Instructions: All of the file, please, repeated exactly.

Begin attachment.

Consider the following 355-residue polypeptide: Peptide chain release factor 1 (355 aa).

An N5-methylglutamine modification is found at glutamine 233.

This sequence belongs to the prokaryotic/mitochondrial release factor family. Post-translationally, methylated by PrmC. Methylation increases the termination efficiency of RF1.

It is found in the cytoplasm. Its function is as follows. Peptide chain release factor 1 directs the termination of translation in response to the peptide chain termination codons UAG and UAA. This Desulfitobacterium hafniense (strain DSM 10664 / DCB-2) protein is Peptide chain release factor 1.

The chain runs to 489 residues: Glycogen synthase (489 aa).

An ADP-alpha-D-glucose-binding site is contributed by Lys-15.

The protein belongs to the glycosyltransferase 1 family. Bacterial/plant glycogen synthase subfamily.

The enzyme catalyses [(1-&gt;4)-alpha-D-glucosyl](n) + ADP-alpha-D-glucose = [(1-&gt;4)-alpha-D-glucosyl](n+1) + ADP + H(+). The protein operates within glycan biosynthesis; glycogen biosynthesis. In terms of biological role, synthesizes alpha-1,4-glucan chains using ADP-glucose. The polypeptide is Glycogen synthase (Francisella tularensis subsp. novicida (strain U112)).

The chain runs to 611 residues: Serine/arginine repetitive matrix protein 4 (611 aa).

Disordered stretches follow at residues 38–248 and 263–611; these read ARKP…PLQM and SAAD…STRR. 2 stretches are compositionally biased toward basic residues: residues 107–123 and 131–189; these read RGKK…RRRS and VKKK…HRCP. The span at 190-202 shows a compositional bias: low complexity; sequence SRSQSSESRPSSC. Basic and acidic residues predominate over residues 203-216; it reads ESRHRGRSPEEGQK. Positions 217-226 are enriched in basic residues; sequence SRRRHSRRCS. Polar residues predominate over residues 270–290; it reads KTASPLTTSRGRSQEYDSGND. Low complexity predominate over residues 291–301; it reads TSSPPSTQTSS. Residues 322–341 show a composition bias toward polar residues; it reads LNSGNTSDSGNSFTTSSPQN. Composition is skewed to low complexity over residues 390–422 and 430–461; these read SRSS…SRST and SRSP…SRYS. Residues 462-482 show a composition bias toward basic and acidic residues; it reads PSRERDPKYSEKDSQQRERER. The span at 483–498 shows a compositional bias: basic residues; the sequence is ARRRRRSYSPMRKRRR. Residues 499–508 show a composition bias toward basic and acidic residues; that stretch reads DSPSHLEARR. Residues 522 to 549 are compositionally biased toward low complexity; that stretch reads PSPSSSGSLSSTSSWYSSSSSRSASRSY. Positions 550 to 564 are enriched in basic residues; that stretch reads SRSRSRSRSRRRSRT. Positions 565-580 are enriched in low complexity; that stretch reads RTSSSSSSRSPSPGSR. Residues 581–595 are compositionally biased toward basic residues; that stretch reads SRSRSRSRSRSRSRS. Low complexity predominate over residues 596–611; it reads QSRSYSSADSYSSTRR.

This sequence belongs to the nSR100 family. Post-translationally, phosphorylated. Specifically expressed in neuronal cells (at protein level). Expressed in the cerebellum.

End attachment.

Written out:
Consider the following 355-residue polypeptide: Peptide chain release factor 1 (355 aa).

An N5-methylglutamine modification is found at glutamine 233.

This sequence belongs to the prokaryotic/mitochondrial release factor family. Post-translationally, methylated by PrmC. Methylation increases the termination efficiency of RF1.

It is found in the cytoplasm. Its function is as follows. Peptide chain release factor 1 directs the termination of translation in response to the peptide chain termination codons UAG and UAA. This Desulfitobacterium hafniense (strain DSM 10664 / DCB-2) protein is Peptide chain release factor 1.

The chain runs to 489 residues: Glycogen synthase (489 aa).

An ADP-alpha-D-glucose-binding site is contributed by Lys-15.

The protein belongs to the glycosyltransferase 1 family. Bacterial/plant glycogen synthase subfamily.

The enzyme catalyses [(1-&gt;4)-alpha-D-glucosyl](n) + ADP-alpha-D-glucose = [(1-&gt;4)-alpha-D-glucosyl](n+1) + ADP + H(+). The protein operates within glycan biosynthesis; glycogen biosynthesis. In terms of biological role, synthesizes alpha-1,4-glucan chains using ADP-glucose. The polypeptide is Glycogen synthase (Francisella tularensis subsp. novicida (strain U112)).

The chain runs to 611 residues: Serine/arginine repetitive matrix protein 4 (611 aa).

Disordered stretches follow at residues 38–248 and 263–611; these read ARKP…PLQM and SAAD…STRR. 2 stretches are compositionally biased toward basic residues: residues 107–123 and 131–189; these read RGKK…RRRS and VKKK…HRCP. The span at 190-202 shows a compositional bias: low complexity; sequence SRSQSSESRPSSC. Basic and acidic residues predominate over residues 203-216; it reads ESRHRGRSPEEGQK. Positions 217-226 are enriched in basic residues; sequence SRRRHSRRCS. Polar residues predominate over residues 270–290; it reads KTASPLTTSRGRSQEYDSGND. Low complexity predominate over residues 291–301; it reads TSSPPSTQTSS. Residues 322–341 show a composition bias toward polar residues; it reads LNSGNTSDSGNSFTTSSPQN. Composition is skewed to low complexity over residues 390–422 and 430–461; these read SRSS…SRST and SRSP…SRYS. Residues 462-482 show a composition bias toward basic and acidic residues; it reads PSRERDPKYSEKDSQQRERER. The span at 483–498 shows a compositional bias: basic residues; the sequence is ARRRRRSYSPMRKRRR. Residues 499–508 show a composition bias toward basic and acidic residues; that stretch reads DSPSHLEARR. Residues 522 to 549 are compositionally biased toward low complexity; that stretch reads PSPSSSGSLSSTSSWYSSSSSRSASRSY. Positions 550 to 564 are enriched in basic residues; that stretch reads SRSRSRSRSRRRSRT. Positions 565-580 are enriched in low complexity; that stretch reads RTSSSSSSRSPSPGSR. Residues 581–595 are compositionally biased toward basic residues; that stretch reads SRSRSRSRSRSRSRS. Low complexity predominate over residues 596–611; it reads QSRSYSSADSYSSTRR.

This sequence belongs to the nSR100 family. Post-translationally, phosphorylated. Specifically expressed in neuronal cells (at protein level). Expressed in the cerebellum.